DBGPrints Repository
Publications of the German Soil Science Society

Assessment of soil organic matter supply: Challenges and opportunities

Siewert, C. and Kucerik, J. and Tokarski, D. and Merbach, I. and Rühlmann, J. (2017) Assessment of soil organic matter supply: Challenges and opportunities. In: Jahrestagung der DBG 2017: Horizonte des Bodens, 02.-07.09.2017, Göttingen.

Download (12kB) | Preview


Soil organic matter (SOM) is recognized as an important factor for sustainable land use. Several analyzing techniques were focused on fractionation of soil organic carbon (SOC), on carbon sequestration, soil functions, or other approaches. We combined SOC fractionation with studies on carbon sequestration. Thermogravimetry (TG, recording of mass losses during heating up of soil samples) was selected as a supplemental method to standard analyzing techniques for soils. TG provides recording of thermal mass losses in dependency on temperature what facilitate fractionation together with SOM content determination via mass losses on ignition (MLI). Autocorrelation analyses of TG data enable to assess the carbon sequestration processes. After a gentle sample preparation, more than 370 soil samples in eight sample sets were analyzed from different types of soils and regions of origin. The results extend literature data by revealing quantifiable interrelations between content of SOM, SOC and clay with a coefficient of determination around 0.98. Deviations from the relationship become lower during incubation experiments, with increasing sampling depth, and with decreasing organic fertilization in plots of long term agriculture field experiments etc. We explained these results with changing quantities of extraneous (mostly fresh) organic residues not affected by soil carbon content regulation. These organic residues seems to be quantifiable via difference between measured MLI and the MLI calculated from content of SOC and clay both determined by standard methods. The practical use of found interrelation implies an acceptance of traditional definition of soil and SOM as products of long term ecosystem succession with content regulation as a unifying over regions soil feature. In contrast, the more common and simplified understanding of soil as carbon containing mineral substrates supports public recognition of soils. However, it does not facilitate the comparison of results from different regions and studies about soils. We conclude from these considerations about obligatory distinction between following types of organic carbon as an essential precondition for assessment of SOM supply: 1. SOC (or humus) as a product of long term carbon regulation processes, 2. fresh organic residues, and carbon of 3. geologic (turf, coal, graphite, diamond, …) or 4. anthropogenic origin (black carbon in ashes, cinder, soot, asphalt).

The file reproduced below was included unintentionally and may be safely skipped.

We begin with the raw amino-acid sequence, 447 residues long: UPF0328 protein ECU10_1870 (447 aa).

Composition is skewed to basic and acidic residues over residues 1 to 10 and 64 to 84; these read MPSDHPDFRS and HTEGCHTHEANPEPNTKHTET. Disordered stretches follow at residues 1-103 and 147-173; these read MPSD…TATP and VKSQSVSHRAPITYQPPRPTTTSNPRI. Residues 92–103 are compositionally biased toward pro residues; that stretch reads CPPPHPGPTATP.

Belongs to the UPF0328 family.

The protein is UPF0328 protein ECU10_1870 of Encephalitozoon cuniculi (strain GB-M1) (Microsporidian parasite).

Item Type: Conference or Workshop Item (Contribution to "Reports of the DBG")
Uncontrolled Keywords: Landnutzung und Kohlenstoffhaushalt
Divisions: Kommissionen > Kommission IV: Bodenfruchtbarkeit und Pflanzenernährung
Depositing User: Unnamed user with email dbg@dbges.de
Date Deposited: 19 Mar 2018 21:23
Last Modified: 19 Mar 2018 21:23
URI: https://eprints.dbges.de/id/eprint/1383

Actions (login required)

View Item View Item